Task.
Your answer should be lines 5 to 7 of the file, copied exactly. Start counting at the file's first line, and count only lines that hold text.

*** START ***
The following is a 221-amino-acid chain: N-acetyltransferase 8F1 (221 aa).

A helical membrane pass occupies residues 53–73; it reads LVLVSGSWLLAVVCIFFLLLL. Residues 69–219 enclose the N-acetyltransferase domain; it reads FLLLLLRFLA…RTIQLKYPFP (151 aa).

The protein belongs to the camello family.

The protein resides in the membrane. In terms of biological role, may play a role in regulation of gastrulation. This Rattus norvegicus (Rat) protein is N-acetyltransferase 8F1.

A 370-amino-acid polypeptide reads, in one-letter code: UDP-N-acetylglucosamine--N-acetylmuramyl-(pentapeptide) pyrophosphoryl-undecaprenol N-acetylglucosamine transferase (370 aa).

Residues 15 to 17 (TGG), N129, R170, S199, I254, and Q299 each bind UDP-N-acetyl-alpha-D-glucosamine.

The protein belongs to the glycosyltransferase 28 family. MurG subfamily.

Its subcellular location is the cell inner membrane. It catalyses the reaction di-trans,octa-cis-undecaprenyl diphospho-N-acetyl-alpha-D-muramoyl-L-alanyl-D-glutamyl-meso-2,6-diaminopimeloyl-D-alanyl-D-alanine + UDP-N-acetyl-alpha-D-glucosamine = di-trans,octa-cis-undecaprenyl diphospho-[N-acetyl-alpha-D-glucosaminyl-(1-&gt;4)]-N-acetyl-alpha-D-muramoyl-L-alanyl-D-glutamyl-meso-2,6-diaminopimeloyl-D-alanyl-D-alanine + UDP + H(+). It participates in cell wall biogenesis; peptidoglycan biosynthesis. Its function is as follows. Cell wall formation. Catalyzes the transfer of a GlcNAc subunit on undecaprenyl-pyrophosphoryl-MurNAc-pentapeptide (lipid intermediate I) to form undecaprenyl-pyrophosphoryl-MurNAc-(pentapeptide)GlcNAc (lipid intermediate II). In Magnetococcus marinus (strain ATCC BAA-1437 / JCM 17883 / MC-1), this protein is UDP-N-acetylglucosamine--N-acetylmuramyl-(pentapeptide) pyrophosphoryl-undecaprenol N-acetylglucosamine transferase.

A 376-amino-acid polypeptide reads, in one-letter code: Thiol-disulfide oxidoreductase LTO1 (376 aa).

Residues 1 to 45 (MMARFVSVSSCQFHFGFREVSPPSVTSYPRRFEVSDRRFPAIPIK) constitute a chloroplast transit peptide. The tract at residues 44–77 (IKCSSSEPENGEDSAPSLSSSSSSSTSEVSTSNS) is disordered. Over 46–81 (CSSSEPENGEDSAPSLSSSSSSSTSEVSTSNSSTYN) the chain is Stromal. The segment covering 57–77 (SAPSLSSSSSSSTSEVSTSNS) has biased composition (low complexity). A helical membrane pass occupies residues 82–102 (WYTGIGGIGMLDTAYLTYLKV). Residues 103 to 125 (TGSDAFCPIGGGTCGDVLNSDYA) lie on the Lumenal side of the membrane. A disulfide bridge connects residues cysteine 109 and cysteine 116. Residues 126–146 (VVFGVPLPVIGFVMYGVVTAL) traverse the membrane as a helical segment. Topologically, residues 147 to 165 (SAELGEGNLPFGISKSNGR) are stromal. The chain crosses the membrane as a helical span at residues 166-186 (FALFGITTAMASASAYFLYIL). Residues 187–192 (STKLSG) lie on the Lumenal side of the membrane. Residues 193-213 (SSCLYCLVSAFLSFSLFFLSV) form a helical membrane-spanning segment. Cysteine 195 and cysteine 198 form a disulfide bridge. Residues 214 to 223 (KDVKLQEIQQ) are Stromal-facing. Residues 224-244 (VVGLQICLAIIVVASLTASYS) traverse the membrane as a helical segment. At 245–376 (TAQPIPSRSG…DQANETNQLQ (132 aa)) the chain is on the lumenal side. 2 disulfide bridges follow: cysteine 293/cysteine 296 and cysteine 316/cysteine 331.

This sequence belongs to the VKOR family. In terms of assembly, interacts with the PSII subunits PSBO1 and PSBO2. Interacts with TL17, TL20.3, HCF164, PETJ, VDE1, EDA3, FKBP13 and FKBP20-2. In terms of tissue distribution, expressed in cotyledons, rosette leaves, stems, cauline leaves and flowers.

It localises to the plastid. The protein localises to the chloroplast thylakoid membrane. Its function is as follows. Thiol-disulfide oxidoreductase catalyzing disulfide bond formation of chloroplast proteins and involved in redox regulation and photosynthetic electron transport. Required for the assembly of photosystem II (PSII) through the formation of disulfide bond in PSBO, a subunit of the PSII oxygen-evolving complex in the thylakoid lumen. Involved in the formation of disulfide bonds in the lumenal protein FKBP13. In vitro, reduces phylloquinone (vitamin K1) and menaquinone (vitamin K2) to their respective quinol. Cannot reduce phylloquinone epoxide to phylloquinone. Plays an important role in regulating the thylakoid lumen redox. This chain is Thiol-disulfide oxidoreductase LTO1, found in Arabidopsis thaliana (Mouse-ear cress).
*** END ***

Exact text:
A 370-amino-acid polypeptide reads, in one-letter code: UDP-N-acetylglucosamine--N-acetylmuramyl-(pentapeptide) pyrophosphoryl-undecaprenol N-acetylglucosamine transferase (370 aa).

Residues 15 to 17 (TGG), N129, R170, S199, I254, and Q299 each bind UDP-N-acetyl-alpha-D-glucosamine.

The protein belongs to the glycosyltransferase 28 family. MurG subfamily.